Sunday, February 8, 2015
Old Lessons Made New
Fast forward to my twenties, when I moved out of my parents' house and into an apartment I shared with a friend. This experience of going out on my own and suddenly being responsible for, well, everything that had to do with my own survival was the most feet-to-the-fire education I'd ever had. I didn't know how to cook. I didn't know how to budget or shop for groceries. In fact, I had pretty much no housekeeping skills to speak of, but I was lucky: my roommate did. And he was a great and patient teacher. He was the one who taught me how to iron a collared shirt, fold a fitted sheet and figure out which pot or pan to use in the kitchen. In retrospect, it's easy to see how important it was to know these things, but when I was young, Mom did them all and, in my mind, always would.
Those lessons from decades came flooding back to me this morning when my fifteen-year-old asked me to teach him how to iron the shirt of his scout uniform. I admit I haven't ironed since leaving the corporate world fourteen years ago (my husband's office is casual dress) and I hoped I'd remember how to do it. Not surprisingly, once I set up the ironing board, heated the iron, laid out the shirt and began pushing the iron back and forth, like Tillie Olsen, my mind was filled with thoughts, ideas and emotion. But before long, Jacob was eager to take over, and I reluctantly let him. No doubt he felt the same sense of autonomy and independence, mixed with the thrill of learning something new, that I did all those years ago.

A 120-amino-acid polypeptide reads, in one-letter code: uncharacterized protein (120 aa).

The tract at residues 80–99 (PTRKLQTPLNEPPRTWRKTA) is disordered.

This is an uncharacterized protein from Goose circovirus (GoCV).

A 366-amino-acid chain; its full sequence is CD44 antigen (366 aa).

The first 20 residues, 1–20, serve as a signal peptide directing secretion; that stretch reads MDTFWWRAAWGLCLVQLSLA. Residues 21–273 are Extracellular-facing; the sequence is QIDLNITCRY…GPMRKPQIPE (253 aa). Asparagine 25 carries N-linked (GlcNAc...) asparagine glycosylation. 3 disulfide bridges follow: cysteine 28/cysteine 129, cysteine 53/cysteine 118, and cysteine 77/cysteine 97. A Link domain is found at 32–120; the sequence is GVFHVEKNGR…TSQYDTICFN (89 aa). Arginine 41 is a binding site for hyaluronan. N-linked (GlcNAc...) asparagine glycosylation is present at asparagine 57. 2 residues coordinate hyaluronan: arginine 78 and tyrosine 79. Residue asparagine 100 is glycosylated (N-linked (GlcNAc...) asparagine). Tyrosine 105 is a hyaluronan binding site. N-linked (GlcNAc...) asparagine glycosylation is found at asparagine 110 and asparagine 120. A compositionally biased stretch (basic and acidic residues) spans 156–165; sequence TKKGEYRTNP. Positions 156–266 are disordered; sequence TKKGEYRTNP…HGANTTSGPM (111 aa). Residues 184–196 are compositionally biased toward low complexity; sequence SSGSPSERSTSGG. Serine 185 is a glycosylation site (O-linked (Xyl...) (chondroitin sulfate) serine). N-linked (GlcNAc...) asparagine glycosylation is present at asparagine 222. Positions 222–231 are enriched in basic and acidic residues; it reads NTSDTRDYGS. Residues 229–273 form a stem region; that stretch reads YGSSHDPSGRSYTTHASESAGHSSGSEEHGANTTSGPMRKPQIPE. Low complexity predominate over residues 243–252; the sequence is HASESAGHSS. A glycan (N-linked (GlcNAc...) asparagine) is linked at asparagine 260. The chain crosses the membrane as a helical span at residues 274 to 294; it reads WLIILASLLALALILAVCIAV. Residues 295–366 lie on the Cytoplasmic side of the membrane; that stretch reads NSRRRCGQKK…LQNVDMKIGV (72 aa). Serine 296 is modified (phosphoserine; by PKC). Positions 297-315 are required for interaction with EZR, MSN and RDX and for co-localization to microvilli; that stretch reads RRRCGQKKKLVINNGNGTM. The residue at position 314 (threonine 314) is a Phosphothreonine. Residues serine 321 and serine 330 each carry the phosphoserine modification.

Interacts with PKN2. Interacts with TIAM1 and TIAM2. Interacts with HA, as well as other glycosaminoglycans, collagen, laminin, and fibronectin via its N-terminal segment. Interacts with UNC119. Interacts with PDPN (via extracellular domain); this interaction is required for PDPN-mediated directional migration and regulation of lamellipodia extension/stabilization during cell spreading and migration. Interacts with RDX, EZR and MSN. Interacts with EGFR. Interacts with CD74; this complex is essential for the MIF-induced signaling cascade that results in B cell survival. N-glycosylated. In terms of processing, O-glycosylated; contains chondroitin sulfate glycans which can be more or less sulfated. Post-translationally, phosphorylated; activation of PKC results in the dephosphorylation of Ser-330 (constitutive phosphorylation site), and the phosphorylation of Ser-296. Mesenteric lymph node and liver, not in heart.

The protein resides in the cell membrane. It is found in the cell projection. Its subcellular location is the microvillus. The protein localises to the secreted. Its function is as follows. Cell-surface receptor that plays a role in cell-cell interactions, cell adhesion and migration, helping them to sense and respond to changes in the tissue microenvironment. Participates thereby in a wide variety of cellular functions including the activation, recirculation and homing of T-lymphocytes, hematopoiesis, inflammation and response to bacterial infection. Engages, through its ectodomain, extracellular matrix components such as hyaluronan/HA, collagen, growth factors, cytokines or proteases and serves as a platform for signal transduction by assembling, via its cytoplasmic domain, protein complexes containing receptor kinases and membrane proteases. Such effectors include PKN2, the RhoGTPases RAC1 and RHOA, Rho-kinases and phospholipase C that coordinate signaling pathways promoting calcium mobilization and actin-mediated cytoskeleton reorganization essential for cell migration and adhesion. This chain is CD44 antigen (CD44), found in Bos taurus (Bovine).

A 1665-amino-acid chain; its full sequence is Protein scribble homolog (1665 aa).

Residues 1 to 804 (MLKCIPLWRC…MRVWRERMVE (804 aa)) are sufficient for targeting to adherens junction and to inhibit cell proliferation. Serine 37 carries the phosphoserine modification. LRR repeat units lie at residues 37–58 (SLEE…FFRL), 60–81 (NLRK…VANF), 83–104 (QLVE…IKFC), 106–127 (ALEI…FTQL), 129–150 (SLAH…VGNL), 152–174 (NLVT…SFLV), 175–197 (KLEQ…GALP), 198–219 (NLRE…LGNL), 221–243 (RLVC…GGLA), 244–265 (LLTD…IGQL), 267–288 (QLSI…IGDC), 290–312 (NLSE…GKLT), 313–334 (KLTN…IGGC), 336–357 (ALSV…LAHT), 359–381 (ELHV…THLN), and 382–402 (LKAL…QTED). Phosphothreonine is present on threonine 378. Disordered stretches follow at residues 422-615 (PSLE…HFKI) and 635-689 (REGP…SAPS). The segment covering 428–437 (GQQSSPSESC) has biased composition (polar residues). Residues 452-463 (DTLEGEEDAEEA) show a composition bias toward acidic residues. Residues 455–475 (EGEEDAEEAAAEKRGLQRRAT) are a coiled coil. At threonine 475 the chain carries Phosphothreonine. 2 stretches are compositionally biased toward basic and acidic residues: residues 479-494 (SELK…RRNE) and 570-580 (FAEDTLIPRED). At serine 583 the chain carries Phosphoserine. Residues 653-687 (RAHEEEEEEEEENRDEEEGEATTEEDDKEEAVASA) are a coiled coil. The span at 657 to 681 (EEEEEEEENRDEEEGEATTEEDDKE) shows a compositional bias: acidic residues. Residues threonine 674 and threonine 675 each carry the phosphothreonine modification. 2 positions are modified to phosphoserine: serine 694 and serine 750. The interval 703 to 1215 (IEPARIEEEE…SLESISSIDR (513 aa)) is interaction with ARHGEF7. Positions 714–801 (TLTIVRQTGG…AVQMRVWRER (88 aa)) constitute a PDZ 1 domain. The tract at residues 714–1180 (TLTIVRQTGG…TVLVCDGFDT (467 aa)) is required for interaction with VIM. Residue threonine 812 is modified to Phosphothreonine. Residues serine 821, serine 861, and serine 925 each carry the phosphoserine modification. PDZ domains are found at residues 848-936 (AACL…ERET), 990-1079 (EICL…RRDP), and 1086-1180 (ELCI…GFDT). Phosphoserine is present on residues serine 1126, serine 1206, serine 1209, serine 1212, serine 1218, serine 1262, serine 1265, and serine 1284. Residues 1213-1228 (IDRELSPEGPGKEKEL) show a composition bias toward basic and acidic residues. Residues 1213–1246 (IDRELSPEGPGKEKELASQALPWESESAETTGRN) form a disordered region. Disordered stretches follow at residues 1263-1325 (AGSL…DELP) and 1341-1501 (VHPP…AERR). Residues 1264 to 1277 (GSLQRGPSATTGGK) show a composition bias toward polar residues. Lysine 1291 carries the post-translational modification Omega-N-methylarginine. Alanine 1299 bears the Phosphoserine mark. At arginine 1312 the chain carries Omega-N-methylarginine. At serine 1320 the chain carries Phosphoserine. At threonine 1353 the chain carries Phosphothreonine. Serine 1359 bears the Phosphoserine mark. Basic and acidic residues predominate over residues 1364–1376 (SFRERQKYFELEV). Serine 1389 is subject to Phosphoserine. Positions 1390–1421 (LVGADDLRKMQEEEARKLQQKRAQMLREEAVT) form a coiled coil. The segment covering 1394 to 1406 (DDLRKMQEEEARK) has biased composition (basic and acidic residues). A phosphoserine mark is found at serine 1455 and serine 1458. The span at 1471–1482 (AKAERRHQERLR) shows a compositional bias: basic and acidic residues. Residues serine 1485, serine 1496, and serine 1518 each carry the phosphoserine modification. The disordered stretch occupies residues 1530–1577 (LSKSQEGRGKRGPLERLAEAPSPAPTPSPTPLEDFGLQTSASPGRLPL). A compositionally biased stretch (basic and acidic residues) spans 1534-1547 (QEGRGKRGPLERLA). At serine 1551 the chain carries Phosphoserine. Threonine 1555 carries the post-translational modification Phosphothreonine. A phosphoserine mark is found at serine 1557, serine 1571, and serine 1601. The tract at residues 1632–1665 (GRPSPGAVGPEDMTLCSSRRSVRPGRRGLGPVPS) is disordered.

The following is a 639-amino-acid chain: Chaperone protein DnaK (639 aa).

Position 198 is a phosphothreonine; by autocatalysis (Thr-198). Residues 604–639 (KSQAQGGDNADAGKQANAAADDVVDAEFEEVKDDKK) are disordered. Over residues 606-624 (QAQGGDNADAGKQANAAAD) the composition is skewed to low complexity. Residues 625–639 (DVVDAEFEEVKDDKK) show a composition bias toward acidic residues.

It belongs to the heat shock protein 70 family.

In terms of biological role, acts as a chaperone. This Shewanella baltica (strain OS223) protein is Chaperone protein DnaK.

They say that with age comes wisdom, but I think it's more than just aging that wisens us. The older we get, the more our lives change and the more we are forced to learn new things, become resourceful and solve problems on our own. Though I know Jacob could have Googled "how to iron a shirt" and watched a video of the process on YouTube if he was living on his own and needed to learn, I'm glad I had the opportunity to teach him. And I hope when he goes out on his own, his memories of adolescence will include those of his dad and grandfather teaching him how to cook, and of his mom teaching him how to iron and do his own laundry. It may not make him eager to do these drudge-filled jobs, but hopefully it will give him something to think--and maybe smile--about while he's doing them.
Posted by Christine Adler